"We do not have just one pre-eminent threat; we have several. We must build the capacity to deal with these multiple threats. Capacity building is work in progress. It requires time, money, human resources, technology and harnessing the capacity of every agency and organisation in the country," Chidambaram said.
    
"There is no let up in attempts to infiltrate from across the Line of Control in Jammu and Kashmir. Besides, there are attempts to infiltrate terrorists via Nepal and Bangladesh
into India as well as find a safe transit route from Sri Lanka to Tamil Nadu.”
He asked the Intelligence Bureau and the intelligence wings of State police forces to continue to do their silent and solid work.
    
"Because they are silent and largely invisible, little appreciation will come their way. Given the size of our population and the territory, the size of our intelligence agencies is modest," the Home Minister said.
    
He said sleuths were engaged in intelligence gathering not only in respect of terrorists but also about infiltrators, insurgents, Left Wing Extremists and peddlers of fake Indian currency.
    
Noting that intelligence agencies have achieved significant successes in the battle against terrorism, he said since 26/11, security forces and intelligence agencies have neutralised 51 terror modules.
    
"To illustrate, Abdul Latif and Riyaz who were planning to attack ONGC installations were arrested in Mumbai in March, 2010. Zia ul Haque was arrested in Hyderabad in May, 2010 and a major terrorist action against a multinational company was disrupted. A 10-member SIMI module was busted in Madhya Pradesh in June, 2011 and their plan to assassinate three Judges was foiled," he said.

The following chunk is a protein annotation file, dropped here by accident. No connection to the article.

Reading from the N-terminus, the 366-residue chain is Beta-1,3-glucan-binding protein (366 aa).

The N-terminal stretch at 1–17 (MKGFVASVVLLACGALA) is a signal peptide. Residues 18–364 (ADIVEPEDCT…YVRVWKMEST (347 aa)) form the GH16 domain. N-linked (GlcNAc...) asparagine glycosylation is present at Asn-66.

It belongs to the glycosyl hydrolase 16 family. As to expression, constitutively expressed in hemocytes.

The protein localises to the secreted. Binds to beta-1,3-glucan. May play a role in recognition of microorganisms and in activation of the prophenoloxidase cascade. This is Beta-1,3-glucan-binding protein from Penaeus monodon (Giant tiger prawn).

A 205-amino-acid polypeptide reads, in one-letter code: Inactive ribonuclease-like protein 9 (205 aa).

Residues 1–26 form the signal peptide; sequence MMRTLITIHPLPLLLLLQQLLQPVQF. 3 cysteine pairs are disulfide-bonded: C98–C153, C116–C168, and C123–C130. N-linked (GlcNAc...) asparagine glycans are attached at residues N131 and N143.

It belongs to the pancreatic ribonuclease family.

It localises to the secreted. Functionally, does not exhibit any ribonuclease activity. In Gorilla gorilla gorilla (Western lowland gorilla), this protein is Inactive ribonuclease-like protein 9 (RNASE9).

Setting NCTC my unfinished agenda: PC

Terming as ‘unfinished agenda’ his plan of setting up a National Counter Terrorism Centre, Union Home Minister P Chidambaram on Thursday hoped that he will be able to secure an early government nod for it.

Speaking to the country's top police brass at a function here, Chidambaram said, "The most important unfinished agenda is the National Counter Terrorism Centre. It was an idea that I had unveiled in my Intelligence Bureau Centenary Endowment Lecture delivered in December, 2009."

The Home Minister said the underlying premise is that there is a subtle difference between anti-terrorism and counter terrorism and quoted from the National Strategy for Counter Terrorism published by the US Government to disrupt, dismantle and eventually defeat the terrorist groups.

The Home Minister said while the country did not have an organisation devoting its whole time and energy to that task but was hopeful of securing "a Government decision on setting up the NCTC.

"Once there is a decision, I am confident that the core team of NCTC can be installed within 60 days and the full structure can be put together within 12-18 months," he said.

He said other programmes for augmenting intelligence gathering mechanism including Crime and Criminal Tracking Network and Systems (CCTNS).

"From time to time there have been slippages but we have taken corrective steps and I am hopeful that the nationwide network will be in place by March, 2013," he said.

He said the other ambitious project was NATGRID which got the Government approval on June 6, 2011 and "I believe that it is proceeding according to schedule and the phases that have been approved will be completed in 18 months.


(JPN/Agencies)